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Suspect Who Makes Southern California Investors Losing $3.5 Million Arrested

ByGeorge Bao

Sep 9, 2016

By George Bao   Sept. 8, 2016

SANTA ANA, California – Federal authorities have arrested a Utah man for his role in a real estate fraud scheme in which Southern California investors collectively suffered nearly $3.5 million in losses, the U.S. Attorney’s Office announced Thursday.

Shawn Patrick Watkins, 46, of Layton, Utah, was taken into custody on September 1 when he surrendered to FBI agents in Orange County.

Watkins had been charged with mail fraud, wire fraud and money laundering in a nine-count indictment returned on August 17 by a federal grand jury.

Watkins and others offered investments in a company known as The Equity Growth Group (TEGG) between approximately 2007 through 2014.

According to the indictment, the victims were solicited during seminars in Orange County hotels offered by Investor Workshops, Inc., in which Watkins presented himself as an expert in the field of real estate investment.

In order to lend credibility to the scheme, Watkins attempted to gain trust by telling investors that he was formerly employed as a law enforcement officer.

As part of the solicitations, Watkins made omissions and false promises to investors. For example, the indictment alleges that Watkins falsely told investors that TEGG controlled hundreds of properties that generated rental income and TEGG would continue its growth by acquiring new properties.

Watkins led investors to believe that they would receive substantial interest payments or that their money would be secured by collateral through the filing of deeds of trust on properties.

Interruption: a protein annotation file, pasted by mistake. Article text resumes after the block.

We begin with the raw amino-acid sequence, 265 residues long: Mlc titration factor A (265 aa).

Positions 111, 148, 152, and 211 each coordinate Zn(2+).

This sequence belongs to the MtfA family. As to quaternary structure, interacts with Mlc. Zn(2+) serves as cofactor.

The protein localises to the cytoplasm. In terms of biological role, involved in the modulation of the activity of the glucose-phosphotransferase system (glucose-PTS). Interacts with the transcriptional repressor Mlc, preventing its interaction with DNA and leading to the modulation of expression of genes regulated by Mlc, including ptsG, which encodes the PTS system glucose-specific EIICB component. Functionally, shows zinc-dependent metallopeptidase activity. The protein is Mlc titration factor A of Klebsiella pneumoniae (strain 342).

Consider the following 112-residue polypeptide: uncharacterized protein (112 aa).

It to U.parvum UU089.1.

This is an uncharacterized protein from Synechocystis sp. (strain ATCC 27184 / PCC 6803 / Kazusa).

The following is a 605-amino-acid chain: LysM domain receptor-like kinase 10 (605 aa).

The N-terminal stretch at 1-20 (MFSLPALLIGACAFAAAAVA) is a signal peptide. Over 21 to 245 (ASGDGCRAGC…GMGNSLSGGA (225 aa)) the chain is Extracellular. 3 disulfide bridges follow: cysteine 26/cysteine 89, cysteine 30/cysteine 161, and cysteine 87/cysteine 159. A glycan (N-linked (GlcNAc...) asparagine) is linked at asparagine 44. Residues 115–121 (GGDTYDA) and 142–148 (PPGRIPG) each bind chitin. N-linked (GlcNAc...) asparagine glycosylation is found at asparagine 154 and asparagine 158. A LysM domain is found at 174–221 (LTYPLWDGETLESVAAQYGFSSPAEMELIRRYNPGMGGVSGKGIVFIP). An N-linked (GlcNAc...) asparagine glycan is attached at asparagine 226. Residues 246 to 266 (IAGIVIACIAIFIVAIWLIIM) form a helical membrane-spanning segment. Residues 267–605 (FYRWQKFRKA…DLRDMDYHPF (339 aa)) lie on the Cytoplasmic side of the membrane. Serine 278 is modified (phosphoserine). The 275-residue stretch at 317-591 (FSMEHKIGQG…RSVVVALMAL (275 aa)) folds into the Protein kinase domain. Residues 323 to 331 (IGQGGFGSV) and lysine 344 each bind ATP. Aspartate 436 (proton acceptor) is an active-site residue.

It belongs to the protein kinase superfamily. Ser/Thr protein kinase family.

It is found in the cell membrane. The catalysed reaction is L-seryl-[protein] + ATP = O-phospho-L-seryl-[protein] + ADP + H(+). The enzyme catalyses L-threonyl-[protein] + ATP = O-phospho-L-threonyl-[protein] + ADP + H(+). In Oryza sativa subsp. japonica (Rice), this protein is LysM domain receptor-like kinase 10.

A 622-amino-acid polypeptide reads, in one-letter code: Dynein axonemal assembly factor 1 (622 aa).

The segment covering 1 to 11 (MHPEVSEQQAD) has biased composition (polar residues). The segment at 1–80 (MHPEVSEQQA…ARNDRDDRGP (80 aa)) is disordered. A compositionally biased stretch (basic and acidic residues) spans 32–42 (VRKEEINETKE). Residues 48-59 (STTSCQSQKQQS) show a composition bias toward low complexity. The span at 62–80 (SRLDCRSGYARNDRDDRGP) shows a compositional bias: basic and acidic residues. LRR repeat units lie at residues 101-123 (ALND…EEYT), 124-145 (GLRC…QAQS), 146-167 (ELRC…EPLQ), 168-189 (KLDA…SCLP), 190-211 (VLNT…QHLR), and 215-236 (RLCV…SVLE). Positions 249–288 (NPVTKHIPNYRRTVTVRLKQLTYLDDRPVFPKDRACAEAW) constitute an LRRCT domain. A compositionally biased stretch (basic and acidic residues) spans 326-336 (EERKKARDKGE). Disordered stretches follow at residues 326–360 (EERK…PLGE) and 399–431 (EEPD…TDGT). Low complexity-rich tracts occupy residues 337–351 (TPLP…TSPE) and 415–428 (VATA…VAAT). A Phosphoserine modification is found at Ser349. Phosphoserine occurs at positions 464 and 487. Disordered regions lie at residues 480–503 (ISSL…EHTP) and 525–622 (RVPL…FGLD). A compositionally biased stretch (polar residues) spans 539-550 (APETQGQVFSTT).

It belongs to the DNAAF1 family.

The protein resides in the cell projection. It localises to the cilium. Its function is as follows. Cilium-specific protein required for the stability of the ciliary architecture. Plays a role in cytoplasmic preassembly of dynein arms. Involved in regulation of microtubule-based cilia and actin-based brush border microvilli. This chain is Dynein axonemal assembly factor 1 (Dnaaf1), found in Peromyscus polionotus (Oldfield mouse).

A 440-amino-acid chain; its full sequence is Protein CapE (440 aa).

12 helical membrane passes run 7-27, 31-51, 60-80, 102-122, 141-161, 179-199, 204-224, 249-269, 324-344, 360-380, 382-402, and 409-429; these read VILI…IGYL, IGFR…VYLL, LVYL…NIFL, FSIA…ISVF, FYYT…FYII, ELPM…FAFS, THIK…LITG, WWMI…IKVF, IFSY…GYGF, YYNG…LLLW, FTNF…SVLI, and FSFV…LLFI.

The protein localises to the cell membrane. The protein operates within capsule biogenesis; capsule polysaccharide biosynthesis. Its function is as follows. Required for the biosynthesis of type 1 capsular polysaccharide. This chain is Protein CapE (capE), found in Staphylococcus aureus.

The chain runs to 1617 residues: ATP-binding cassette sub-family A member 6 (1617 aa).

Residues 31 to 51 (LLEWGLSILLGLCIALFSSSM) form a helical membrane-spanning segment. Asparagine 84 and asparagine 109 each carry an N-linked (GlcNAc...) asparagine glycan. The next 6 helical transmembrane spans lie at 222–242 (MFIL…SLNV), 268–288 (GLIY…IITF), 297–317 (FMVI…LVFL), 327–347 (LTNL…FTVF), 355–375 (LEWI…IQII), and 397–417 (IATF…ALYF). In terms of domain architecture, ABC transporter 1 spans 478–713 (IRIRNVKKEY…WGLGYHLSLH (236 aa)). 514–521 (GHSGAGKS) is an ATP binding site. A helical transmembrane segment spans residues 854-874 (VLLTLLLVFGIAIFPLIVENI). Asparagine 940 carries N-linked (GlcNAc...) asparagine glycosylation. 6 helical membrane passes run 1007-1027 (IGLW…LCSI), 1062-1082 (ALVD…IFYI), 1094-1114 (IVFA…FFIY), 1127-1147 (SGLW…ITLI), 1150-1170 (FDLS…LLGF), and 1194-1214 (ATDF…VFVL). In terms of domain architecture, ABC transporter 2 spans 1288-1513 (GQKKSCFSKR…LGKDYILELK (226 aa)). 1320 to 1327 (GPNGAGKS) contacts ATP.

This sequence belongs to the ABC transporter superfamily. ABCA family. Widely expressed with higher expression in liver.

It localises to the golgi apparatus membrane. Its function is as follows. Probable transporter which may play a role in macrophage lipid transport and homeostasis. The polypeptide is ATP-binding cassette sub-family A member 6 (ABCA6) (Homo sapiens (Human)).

In reality, over the course of the several years, until the scheme collapsed in the spring of 2014, TEGG was not acquiring new properties and had a negative cash flow.

Investor money was not used to acquire new properties, nor was it secured by collateral, and many victims did not receive interest payments.

In fact, money that was paid to some victims as purported interest or a return on their investment came from investments made by other victims.

Over the course of the scheme, more than 50 investors lost approximately $3.4 million with TEGG, the indictment alleges.

“This defendant took great pains to lend legitimacy to his scheme, such as holding elaborate seminars and presenting himself as an expert investor,” said United States Attorney Eileen M. Decker.

“But, as we see all too often, the false claims were designed to support a Ponzi scheme that took money from unsuspecting victims for a number of years. We are committed to seeking justice in these cases and doing whatever we can to recover money lost by victims to such schemes.”

If convicted of the nine charges in the indictment – four counts of mail fraud, two counts of wire fraud and two counts of money laundering, Watkins would face a statutory maximum penalty of 180 years in federal prison.

Watkins was arraigned on the indictment on September 1 and entered not guilty pleas to the charges. He was ordered freed on a $35,000 bond and was ordered to stand trial on October 25 before United States District Judge Cormac J. Carney.


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